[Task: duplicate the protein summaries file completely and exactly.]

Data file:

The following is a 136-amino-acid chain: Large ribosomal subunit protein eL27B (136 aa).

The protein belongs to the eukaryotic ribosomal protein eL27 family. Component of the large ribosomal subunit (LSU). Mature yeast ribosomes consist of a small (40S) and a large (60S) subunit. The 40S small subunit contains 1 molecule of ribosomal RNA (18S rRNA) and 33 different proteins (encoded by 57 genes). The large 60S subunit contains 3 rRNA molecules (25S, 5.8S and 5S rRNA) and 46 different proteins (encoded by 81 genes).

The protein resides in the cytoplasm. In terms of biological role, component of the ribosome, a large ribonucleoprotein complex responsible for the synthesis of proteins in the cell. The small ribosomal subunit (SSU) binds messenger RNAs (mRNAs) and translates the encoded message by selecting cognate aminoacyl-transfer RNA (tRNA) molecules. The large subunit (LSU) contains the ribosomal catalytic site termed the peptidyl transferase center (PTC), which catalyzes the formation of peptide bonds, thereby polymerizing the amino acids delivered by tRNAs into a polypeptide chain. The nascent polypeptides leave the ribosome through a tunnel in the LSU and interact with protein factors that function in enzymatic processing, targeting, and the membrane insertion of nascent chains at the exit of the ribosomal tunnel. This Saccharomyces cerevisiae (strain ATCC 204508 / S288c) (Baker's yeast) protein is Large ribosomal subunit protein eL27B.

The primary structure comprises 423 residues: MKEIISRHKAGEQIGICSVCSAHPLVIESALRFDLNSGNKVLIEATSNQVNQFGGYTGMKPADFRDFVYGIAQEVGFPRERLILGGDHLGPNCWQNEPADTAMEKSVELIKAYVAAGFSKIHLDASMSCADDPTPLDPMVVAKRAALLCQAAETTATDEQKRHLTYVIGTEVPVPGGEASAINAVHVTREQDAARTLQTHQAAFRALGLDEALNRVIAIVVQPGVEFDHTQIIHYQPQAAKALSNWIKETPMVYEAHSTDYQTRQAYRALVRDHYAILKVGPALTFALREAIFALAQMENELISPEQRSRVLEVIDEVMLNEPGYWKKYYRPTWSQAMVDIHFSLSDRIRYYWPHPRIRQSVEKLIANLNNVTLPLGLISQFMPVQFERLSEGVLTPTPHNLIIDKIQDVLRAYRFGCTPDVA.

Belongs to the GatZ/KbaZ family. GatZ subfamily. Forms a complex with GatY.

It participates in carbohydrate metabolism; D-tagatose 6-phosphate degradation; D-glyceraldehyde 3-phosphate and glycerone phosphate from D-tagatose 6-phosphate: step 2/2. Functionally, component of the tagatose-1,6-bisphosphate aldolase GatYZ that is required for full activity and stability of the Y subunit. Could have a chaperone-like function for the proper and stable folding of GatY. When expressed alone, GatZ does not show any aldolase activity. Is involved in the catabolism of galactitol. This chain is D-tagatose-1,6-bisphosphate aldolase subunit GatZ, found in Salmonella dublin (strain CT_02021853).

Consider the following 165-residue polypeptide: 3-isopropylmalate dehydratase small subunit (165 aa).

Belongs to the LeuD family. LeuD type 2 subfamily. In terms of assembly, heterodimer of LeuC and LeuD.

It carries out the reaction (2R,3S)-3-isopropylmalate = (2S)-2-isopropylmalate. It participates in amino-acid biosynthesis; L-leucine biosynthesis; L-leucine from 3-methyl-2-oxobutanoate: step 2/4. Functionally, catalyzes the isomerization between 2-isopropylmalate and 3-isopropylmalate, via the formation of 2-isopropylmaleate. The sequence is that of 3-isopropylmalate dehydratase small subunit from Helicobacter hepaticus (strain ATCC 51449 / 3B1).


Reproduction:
The following is a 136-amino-acid chain: Large ribosomal subunit protein eL27B (136 aa).

The protein belongs to the eukaryotic ribosomal protein eL27 family. Component of the large ribosomal subunit (LSU). Mature yeast ribosomes consist of a small (40S) and a large (60S) subunit. The 40S small subunit contains 1 molecule of ribosomal RNA (18S rRNA) and 33 different proteins (encoded by 57 genes). The large 60S subunit contains 3 rRNA molecules (25S, 5.8S and 5S rRNA) and 46 different proteins (encoded by 81 genes).

The protein resides in the cytoplasm. In terms of biological role, component of the ribosome, a large ribonucleoprotein complex responsible for the synthesis of proteins in the cell. The small ribosomal subunit (SSU) binds messenger RNAs (mRNAs) and translates the encoded message by selecting cognate aminoacyl-transfer RNA (tRNA) molecules. The large subunit (LSU) contains the ribosomal catalytic site termed the peptidyl transferase center (PTC), which catalyzes the formation of peptide bonds, thereby polymerizing the amino acids delivered by tRNAs into a polypeptide chain. The nascent polypeptides leave the ribosome through a tunnel in the LSU and interact with protein factors that function in enzymatic processing, targeting, and the membrane insertion of nascent chains at the exit of the ribosomal tunnel. This Saccharomyces cerevisiae (strain ATCC 204508 / S288c) (Baker's yeast) protein is Large ribosomal subunit protein eL27B.

The primary structure comprises 423 residues: MKEIISRHKAGEQIGICSVCSAHPLVIESALRFDLNSGNKVLIEATSNQVNQFGGYTGMKPADFRDFVYGIAQEVGFPRERLILGGDHLGPNCWQNEPADTAMEKSVELIKAYVAAGFSKIHLDASMSCADDPTPLDPMVVAKRAALLCQAAETTATDEQKRHLTYVIGTEVPVPGGEASAINAVHVTREQDAARTLQTHQAAFRALGLDEALNRVIAIVVQPGVEFDHTQIIHYQPQAAKALSNWIKETPMVYEAHSTDYQTRQAYRALVRDHYAILKVGPALTFALREAIFALAQMENELISPEQRSRVLEVIDEVMLNEPGYWKKYYRPTWSQAMVDIHFSLSDRIRYYWPHPRIRQSVEKLIANLNNVTLPLGLISQFMPVQFERLSEGVLTPTPHNLIIDKIQDVLRAYRFGCTPDVA.

Belongs to the GatZ/KbaZ family. GatZ subfamily. Forms a complex with GatY.

It participates in carbohydrate metabolism; D-tagatose 6-phosphate degradation; D-glyceraldehyde 3-phosphate and glycerone phosphate from D-tagatose 6-phosphate: step 2/2. Functionally, component of the tagatose-1,6-bisphosphate aldolase GatYZ that is required for full activity and stability of the Y subunit. Could have a chaperone-like function for the proper and stable folding of GatY. When expressed alone, GatZ does not show any aldolase activity. Is involved in the catabolism of galactitol. This chain is D-tagatose-1,6-bisphosphate aldolase subunit GatZ, found in Salmonella dublin (strain CT_02021853).

Consider the following 165-residue polypeptide: 3-isopropylmalate dehydratase small subunit (165 aa).

Belongs to the LeuD family. LeuD type 2 subfamily. In terms of assembly, heterodimer of LeuC and LeuD.

It carries out the reaction (2R,3S)-3-isopropylmalate = (2S)-2-isopropylmalate. It participates in amino-acid biosynthesis; L-leucine biosynthesis; L-leucine from 3-methyl-2-oxobutanoate: step 2/4. Functionally, catalyzes the isomerization between 2-isopropylmalate and 3-isopropylmalate, via the formation of 2-isopropylmaleate. The sequence is that of 3-isopropylmalate dehydratase small subunit from Helicobacter hepaticus (strain ATCC 51449 / 3B1).